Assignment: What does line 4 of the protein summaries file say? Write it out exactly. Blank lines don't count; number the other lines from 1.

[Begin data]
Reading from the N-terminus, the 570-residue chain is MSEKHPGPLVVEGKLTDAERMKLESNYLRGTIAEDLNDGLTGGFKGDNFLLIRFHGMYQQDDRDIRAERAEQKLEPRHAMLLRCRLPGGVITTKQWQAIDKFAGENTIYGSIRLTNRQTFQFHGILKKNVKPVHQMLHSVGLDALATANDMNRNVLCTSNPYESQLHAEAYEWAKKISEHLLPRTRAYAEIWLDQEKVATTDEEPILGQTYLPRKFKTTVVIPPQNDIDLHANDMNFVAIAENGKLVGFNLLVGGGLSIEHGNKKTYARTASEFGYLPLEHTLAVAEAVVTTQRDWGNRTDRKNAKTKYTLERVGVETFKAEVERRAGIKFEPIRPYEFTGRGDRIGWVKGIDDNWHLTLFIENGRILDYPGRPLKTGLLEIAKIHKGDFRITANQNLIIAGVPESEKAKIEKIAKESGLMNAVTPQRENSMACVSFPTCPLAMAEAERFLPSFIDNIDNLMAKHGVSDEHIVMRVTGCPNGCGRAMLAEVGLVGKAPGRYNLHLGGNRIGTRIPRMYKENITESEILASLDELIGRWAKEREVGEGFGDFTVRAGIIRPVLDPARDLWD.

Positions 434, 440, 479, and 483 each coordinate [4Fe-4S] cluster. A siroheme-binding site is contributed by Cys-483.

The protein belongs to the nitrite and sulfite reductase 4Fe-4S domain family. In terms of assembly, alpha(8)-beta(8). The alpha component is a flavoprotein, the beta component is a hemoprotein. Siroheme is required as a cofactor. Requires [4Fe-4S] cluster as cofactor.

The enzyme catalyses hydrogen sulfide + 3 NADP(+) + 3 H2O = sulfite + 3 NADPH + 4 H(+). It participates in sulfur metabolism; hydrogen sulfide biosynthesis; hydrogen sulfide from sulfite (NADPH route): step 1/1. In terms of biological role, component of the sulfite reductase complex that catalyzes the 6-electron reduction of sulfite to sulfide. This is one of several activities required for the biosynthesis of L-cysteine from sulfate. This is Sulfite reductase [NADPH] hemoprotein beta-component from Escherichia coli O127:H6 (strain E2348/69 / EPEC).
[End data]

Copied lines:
The enzyme catalyses hydrogen sulfide + 3 NADP(+) + 3 H2O = sulfite + 3 NADPH + 4 H(+). It participates in sulfur metabolism; hydrogen sulfide biosynthesis; hydrogen sulfide from sulfite (NADPH route): step 1/1. In terms of biological role, component of the sulfite reductase complex that catalyzes the 6-electron reduction of sulfite to sulfide. This is one of several activities required for the biosynthesis of L-cysteine from sulfate. This is Sulfite reductase [NADPH] hemoprotein beta-component from Escherichia coli O127:H6 (strain E2348/69 / EPEC).